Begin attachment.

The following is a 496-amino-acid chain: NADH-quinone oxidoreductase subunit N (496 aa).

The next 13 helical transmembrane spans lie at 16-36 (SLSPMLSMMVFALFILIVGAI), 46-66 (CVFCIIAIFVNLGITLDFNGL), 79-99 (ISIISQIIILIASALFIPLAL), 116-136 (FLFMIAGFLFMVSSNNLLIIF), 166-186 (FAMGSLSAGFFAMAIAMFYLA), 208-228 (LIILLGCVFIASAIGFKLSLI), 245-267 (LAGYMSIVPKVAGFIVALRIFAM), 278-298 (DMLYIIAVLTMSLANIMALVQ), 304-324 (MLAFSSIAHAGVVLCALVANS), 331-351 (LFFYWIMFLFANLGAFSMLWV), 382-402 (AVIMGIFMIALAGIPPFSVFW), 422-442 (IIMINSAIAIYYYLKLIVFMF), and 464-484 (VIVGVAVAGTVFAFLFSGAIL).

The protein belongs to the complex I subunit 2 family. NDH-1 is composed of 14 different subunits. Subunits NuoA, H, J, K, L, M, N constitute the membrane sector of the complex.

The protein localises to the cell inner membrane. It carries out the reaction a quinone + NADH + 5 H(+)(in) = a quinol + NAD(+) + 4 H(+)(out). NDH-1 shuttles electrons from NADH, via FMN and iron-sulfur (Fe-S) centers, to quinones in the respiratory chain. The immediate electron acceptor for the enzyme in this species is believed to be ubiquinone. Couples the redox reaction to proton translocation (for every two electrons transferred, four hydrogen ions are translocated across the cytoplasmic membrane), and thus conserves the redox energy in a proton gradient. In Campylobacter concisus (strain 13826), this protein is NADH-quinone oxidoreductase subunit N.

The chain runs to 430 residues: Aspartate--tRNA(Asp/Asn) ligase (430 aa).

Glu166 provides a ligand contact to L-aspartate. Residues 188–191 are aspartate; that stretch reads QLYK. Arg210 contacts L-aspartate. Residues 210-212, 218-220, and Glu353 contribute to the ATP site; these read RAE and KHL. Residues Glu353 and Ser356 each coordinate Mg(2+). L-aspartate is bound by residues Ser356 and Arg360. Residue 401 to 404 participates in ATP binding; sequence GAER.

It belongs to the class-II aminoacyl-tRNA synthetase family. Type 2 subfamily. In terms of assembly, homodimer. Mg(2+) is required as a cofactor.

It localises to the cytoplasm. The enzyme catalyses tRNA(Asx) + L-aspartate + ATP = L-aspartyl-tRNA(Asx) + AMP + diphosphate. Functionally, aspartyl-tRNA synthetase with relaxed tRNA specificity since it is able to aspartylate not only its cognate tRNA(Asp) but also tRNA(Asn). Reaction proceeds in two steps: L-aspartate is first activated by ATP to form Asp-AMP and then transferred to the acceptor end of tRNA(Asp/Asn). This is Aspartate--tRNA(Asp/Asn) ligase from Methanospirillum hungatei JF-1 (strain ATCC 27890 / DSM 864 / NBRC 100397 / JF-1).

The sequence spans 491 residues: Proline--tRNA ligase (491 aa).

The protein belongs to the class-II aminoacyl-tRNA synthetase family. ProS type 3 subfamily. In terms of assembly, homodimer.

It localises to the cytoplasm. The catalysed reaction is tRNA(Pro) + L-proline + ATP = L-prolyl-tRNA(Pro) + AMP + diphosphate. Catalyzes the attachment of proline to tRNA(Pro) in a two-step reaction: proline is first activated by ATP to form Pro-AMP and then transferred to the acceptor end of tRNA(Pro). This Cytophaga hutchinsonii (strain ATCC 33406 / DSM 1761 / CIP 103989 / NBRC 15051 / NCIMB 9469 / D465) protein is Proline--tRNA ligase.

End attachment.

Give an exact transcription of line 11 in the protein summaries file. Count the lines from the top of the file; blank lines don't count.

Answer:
It localises to the cytoplasm. The catalysed reaction is tRNA(Pro) + L-proline + ATP = L-prolyl-tRNA(Pro) + AMP + diphosphate. Catalyzes the attachment of proline to tRNA(Pro) in a two-step reaction: proline is first activated by ATP to form Pro-AMP and then transferred to the acceptor end of tRNA(Pro). This Cytophaga hutchinsonii (strain ATCC 33406 / DSM 1761 / CIP 103989 / NBRC 15051 / NCIMB 9469 / D465) protein is Proline--tRNA ligase.